Four decades later, mill workers still wait for redemption

What started out as a labour strike would go onto change the economics, politics, and socio-cultural structure of a city
On January 18, 1982 – exactly 40 years ago – more than a quarter of a million workers from nearly 60 textile mills in Mumbai struck work, demanding better wages and bonuses. (Kunal Patil/HT photo)
On January 18, 1982 – exactly 40 years ago – more than a quarter of a million workers from nearly 60 textile mills in Mumbai struck work, demanding better wages and bonuses. (Kunal Patil/HT photo)
Updated on Jan 18, 2022 12:05 AM IST
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MUMBAI: On January 18, 1982 – exactly 40 years ago – more than a quarter of a million workers from nearly 60 textile mills in Mumbai struck work, demanding better wages and bonuses. What started out as a labour strike would go onto change the economics, politics, and socio-cultural structure of a city that had made its mark in the world of global commerce partly due to its massive textile mill network, considered one of primary engines of Mumbai’s growth.

Regarded as one of the longest industrial strikes in history – it lasted over a year and was, technically, never withdrawn – rendered tens of thousands of workers jobless, thanks to an adamant stand taken by their union led by a doctor-turned-trade-union-leader named Datta Samant as well as mill owners, and the Central and state governments.

Apart from a rise in wages, the union also demanded the scrapping of the Bombay Industrial Relations Act, a law that allowed only one trade union – Rashtriya Mill Mazdoor Sangh (RMMS) – to function. For long, industrial workers had accused RMMS of being hand in glove with owners.

The long-drawn high-stakes tussle meant that the strike eventually fizzled out with workers never getting any of their demands met.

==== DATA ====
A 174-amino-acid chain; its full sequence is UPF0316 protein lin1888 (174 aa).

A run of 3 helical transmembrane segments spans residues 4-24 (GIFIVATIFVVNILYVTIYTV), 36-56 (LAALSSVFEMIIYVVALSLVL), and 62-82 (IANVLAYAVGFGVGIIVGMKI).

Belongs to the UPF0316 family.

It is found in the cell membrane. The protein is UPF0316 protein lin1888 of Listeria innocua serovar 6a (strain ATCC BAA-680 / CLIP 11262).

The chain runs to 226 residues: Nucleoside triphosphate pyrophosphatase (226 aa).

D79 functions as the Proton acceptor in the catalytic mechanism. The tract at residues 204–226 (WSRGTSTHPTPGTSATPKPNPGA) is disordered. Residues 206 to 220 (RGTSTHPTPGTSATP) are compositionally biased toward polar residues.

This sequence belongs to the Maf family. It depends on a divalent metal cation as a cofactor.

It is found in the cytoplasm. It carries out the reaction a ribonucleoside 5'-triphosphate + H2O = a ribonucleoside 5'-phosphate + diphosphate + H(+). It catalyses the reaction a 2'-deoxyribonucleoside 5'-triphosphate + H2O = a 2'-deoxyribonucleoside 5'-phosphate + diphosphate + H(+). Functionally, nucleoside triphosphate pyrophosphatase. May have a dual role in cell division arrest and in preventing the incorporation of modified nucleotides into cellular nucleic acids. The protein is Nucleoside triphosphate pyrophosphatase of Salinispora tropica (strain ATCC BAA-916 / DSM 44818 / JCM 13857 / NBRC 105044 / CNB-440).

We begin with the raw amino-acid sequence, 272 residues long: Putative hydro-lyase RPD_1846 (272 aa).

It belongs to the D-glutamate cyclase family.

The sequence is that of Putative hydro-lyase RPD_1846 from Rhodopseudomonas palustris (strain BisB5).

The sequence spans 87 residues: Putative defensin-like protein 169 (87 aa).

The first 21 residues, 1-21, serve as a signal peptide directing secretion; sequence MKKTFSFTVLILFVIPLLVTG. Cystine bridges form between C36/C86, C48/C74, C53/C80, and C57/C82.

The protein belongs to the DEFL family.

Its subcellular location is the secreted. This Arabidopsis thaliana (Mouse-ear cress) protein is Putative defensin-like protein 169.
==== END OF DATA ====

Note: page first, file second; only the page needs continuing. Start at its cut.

Rambhau Kadam (now 75) worked at Jupiter mills at Parel at the time. He recalls the day workers assembled at the mill’s gates. “We started sloganeering against the owners demanding our rightful dues,” Patil recollected. “However, after some months, we lost all steam. Even in the normal course, our salary would suffice us only a few days, and here we were, without wages for months. First, we sold our jewellery and then even our utensils to get our daily food. My children starved and my elder son dropped out of school.”

Raghoba Dhondu Bait who now lives in India United Mills chawl at Lalbaug in central Mumbai says his entire family was jobless. “My father and we four brothers worked in the mills and had no income for more than six months. We did odd jobs to support our family,” said Bait.

Dr Arvind Ganachari, former head of the history department at Mumbai university, was a close observer of the strike and its repercussions. “It destroyed the labour movement in Mumbai,” he said. “Workers’ lives were destroyed as industrialists began shifting their factories and mills out of Mumbai. It was not just the labour class that suffered, but also the literary class. The city’s cultural scene, dominated by Girangaon in central Mumbai, lost its primacy.”

Some trade unionists are of the opinion that Samant did not know when to stop, and it was this approach that turned the strike into a failure. He had even rejected a wage hike proposed by the state government.